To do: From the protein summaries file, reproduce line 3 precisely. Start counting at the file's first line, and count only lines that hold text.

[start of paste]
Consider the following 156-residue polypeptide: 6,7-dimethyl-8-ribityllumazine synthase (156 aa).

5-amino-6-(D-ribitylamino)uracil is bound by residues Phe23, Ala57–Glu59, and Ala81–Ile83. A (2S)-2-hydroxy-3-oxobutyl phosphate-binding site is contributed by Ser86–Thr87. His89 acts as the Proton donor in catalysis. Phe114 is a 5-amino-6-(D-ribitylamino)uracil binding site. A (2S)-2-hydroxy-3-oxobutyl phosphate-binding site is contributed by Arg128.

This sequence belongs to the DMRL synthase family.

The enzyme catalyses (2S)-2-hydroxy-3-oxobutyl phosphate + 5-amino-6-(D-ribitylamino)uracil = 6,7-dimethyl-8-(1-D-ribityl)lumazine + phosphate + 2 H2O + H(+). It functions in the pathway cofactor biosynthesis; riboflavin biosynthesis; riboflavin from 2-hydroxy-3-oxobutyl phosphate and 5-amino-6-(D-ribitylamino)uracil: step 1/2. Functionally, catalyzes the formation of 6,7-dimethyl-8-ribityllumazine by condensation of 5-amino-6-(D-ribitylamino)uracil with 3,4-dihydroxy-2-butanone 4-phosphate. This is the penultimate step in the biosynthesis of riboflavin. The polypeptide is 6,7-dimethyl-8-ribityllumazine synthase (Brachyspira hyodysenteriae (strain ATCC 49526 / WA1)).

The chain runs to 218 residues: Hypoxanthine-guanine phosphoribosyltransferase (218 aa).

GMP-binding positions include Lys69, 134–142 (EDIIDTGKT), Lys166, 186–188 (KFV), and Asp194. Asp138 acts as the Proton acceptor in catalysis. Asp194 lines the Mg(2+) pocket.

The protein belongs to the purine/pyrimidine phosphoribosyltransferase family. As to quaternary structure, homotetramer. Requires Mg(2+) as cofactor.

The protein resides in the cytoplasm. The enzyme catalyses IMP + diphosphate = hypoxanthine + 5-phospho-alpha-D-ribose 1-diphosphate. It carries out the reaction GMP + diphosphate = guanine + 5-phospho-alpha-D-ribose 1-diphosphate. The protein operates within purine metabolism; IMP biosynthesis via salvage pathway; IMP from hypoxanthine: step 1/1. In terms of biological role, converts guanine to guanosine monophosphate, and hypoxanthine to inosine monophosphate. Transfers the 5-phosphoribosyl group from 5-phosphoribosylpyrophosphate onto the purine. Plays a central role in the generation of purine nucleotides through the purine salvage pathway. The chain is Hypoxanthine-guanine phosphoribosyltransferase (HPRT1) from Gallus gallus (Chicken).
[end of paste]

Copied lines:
This sequence belongs to the DMRL synthase family.